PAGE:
does "randomness" exist?

by googlemagoogle 45 Replies latest watchtower beliefs

  • BrendaCloutier

    You guys make my head hurt! However, I tend to agree that "randomness" appears to be a too simple explanation when all of the (facts,processes,equations,internal and external influences) are unknown or undefined.

    I am finding the current shuttle flight and it's plight interesting as the launch/reentry damages have been around since day 1 of the shuttle program, but the fact that the fuel tank insulation FINALLY caused damage in the wrong place on the shuttle, the knowledge of prior shuttle damage has finally surfaced to the public.

    "This is a random event because it has never happened before ..."

    Current known issues affecting the shuttle Columbia are:

    Trajectory of the projectile based upon the above 3 items plus

    atmospheric conditions
    shuttle launch trajectory
    shuttle launch thrust

    et cetera, et cetera, et cetera.

    Random? No. On the Columbia it's that all the components for any given disaster came together in an order to create the explosion.


  • Daunt

    I feel that that is a little impossible seattleguy. There could be an infinite number of variables that makes something non-random that we can never observe. If we isolate and annalyze something and it has no observable indictators that it is effected by anything, meaning absolutely randomness, it could still be an infinite number of other variables that makes it an determinist object of substance.

    All this talk of infinity is hurting my head.

  • Pole


    To the contrary I think the burden of proof is definitely with YOUR camp! ;-)
    I agree there is little or no randomness where you can show me a clear cause. No problem with that. But it is you who claims that there are thousands of "invisible" rules, none of which you can put your finger on, which determine the movement of pollen.
    You say "there must be rules" but that's just empty modality of the language you use. I say for all we know, it looks like there are no clearly deterministic causes EDITED TO ADD: as far as the unrestrained movement of pollen is concerned, and therefore I am happy with the notion of randomness.
    Which is more fair?


  • tetrapod.sapien

    so, Pole, curious:

    are you saying that the movement of pollen is random for all intents and purposes? or that it is truly random? or even radioactive decay. for all intents and purposes, or truly so?

  • Pole


    I can answer that, but I have a problem understanding the exact intent and purpose of this expression (sorry it's my English):

    "for all intents and purposes"

    Explain please. I'll be back posting in about an hour. I'm supposed to pick my wife from work and I'm already 15 minutes late. The odds are she's going to kill me if I don't go now. No randomness will save me. ;-)


  • tetrapod.sapien


    sorry. all "intents and purposes" could also be: "for all we care about". for example: is the movement of pollen random, in so far as we care to find out about for the purpose of making predictions regarding it's movement?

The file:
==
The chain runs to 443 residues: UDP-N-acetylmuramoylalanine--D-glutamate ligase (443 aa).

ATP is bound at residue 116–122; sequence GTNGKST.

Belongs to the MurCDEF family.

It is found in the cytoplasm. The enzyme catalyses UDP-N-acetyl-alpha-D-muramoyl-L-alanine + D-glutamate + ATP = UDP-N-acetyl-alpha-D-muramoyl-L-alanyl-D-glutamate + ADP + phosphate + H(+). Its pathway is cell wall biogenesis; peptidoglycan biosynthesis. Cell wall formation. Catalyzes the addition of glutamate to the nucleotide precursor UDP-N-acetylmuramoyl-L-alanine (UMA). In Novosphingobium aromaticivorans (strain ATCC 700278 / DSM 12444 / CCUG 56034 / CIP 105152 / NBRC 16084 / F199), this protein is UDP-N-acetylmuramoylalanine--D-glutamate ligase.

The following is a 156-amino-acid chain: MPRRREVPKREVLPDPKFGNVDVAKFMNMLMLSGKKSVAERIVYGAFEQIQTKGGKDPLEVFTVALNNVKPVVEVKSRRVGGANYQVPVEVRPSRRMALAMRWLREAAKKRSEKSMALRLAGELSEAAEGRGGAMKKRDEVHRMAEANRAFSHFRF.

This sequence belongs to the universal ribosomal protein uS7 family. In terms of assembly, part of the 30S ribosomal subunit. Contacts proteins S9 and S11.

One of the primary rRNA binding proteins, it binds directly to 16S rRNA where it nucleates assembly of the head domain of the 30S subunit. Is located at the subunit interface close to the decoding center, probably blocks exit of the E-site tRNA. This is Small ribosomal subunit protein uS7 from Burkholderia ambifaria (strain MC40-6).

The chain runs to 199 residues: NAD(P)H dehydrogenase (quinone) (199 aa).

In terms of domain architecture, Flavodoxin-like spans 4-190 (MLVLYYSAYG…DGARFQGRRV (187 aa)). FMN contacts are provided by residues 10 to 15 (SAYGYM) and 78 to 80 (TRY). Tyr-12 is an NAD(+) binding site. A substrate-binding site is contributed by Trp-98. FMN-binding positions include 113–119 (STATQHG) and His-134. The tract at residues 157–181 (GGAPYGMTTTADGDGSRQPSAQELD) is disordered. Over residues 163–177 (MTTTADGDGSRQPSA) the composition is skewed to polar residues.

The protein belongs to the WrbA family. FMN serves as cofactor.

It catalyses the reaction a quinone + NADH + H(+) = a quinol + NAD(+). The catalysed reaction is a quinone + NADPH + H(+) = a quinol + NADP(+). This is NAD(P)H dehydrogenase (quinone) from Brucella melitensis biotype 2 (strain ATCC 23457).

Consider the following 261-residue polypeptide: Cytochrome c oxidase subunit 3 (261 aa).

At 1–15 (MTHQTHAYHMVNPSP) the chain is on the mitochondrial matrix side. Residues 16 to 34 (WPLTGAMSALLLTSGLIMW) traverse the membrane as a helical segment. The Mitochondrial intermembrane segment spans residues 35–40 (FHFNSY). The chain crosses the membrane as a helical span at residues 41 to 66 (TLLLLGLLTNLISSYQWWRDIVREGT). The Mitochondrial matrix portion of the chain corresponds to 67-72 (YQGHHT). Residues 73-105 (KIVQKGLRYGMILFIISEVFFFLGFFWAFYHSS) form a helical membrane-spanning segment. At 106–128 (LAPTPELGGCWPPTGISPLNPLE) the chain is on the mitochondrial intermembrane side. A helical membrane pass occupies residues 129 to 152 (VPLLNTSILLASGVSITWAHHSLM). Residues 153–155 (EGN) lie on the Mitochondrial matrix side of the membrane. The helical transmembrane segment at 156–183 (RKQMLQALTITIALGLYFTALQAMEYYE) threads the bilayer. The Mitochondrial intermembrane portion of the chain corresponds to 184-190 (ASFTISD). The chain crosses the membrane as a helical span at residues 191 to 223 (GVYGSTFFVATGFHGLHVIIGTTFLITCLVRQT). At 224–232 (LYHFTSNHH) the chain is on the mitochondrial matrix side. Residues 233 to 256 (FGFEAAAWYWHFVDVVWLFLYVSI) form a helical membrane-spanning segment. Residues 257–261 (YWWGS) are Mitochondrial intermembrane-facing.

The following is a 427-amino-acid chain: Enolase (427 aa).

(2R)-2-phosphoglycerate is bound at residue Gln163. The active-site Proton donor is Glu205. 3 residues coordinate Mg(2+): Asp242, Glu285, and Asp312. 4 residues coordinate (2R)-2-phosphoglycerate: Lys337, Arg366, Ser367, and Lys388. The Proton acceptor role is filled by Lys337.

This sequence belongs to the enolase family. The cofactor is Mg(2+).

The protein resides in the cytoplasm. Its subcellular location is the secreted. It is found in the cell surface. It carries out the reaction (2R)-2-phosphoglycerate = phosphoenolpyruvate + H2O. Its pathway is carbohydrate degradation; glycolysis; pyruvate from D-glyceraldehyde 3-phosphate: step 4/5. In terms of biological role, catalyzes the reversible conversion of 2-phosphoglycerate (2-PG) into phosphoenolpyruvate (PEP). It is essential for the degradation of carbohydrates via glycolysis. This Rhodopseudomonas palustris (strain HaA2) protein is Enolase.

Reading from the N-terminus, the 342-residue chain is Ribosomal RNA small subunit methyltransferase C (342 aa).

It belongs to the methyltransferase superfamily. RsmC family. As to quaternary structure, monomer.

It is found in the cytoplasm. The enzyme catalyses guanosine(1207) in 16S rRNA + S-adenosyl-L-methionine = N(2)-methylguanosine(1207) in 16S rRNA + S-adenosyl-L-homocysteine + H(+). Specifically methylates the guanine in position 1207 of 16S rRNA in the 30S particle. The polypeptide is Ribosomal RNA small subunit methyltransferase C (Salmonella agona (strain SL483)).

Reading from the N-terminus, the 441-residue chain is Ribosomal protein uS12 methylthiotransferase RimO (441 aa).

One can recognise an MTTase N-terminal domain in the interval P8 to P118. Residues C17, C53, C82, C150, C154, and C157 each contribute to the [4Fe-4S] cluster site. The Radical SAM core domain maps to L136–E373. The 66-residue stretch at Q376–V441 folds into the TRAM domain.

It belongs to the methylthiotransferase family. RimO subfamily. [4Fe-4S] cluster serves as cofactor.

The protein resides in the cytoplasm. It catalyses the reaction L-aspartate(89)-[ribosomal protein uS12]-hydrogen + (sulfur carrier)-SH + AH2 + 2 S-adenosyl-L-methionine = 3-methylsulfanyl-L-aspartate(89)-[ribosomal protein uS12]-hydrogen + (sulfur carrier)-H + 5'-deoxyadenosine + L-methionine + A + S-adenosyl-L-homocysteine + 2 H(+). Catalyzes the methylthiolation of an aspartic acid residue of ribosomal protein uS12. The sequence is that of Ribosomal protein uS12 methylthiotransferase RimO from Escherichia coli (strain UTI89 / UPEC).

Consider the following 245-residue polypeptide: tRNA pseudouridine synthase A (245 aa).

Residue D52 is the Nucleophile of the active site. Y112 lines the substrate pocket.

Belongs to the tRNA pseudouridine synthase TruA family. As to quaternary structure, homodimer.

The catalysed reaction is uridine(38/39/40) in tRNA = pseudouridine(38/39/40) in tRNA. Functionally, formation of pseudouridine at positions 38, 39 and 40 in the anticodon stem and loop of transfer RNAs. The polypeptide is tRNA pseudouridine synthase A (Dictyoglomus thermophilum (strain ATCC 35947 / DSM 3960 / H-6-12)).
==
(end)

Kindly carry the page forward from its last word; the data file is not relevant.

TS ps- randomness and the wife species do not go together very well at all. LOL.

  • Elsewhere
    Elsewhere, I know the claim is that nuclear breakdown is random. But how can you actually show that it is?

    Good question.

    Experiments have shown that all radioactive materials have a Half-Life. The Half Life is the period of time needed for a given mass to be reduced to ½ of the original mass. This period of time is constant for each given type of material and each type of material has its own Half Life value.

    This means that when one graphs the mass of a radioactive material one will start to see that the mass value will go down exponentially. It also means that for any given atom in the mass, it has a 50% chance of decaying within the Half-Life… it also means that in a time period half of the half-life any given atom has a 25% chance of decaying and so on. After enough half-lives pass the mass will eventually reach 0 and all radioactivity will cease.

    The fact that this material is decaying in a purely random manner is what causes the function to be exponential and at the same time have the ability to always terminate with the value of 0. If there were a pattern to the radioactivity the function would either be linear or would never terminate at exactly 0.

    A good site that talks about this is:

  • tetrapod.sapien

    interesting page! thanks else!

    so, the randomness causes exponentiality. the exponentiality causes the function to terminate at "0"?

  • DannyBloem

    There have been a number of test on quantum rondomness.

    So far quantum theory has survived them all gloriously.

    Of course you can never proof that there is not something causing the randomness in quantum physics. You could even arguing that God is doing this, but that he does it so random that you never can see it was not real random.
    It seems to be that it is best to take the easiest explanation here, that there is true randomness.

    It works really well in QM. For example the prodicted half life of radio active decay.

    What are the implications of this? Well, that the universe is not deterministic.
    The question becomes interesting when connected to the free will.

    There are however some questions: Quatum randomness does not influence larger scale structures. 2) what has randomness to do with free will in the first place.



  • BrendaCloutier

    Yup. Headache.

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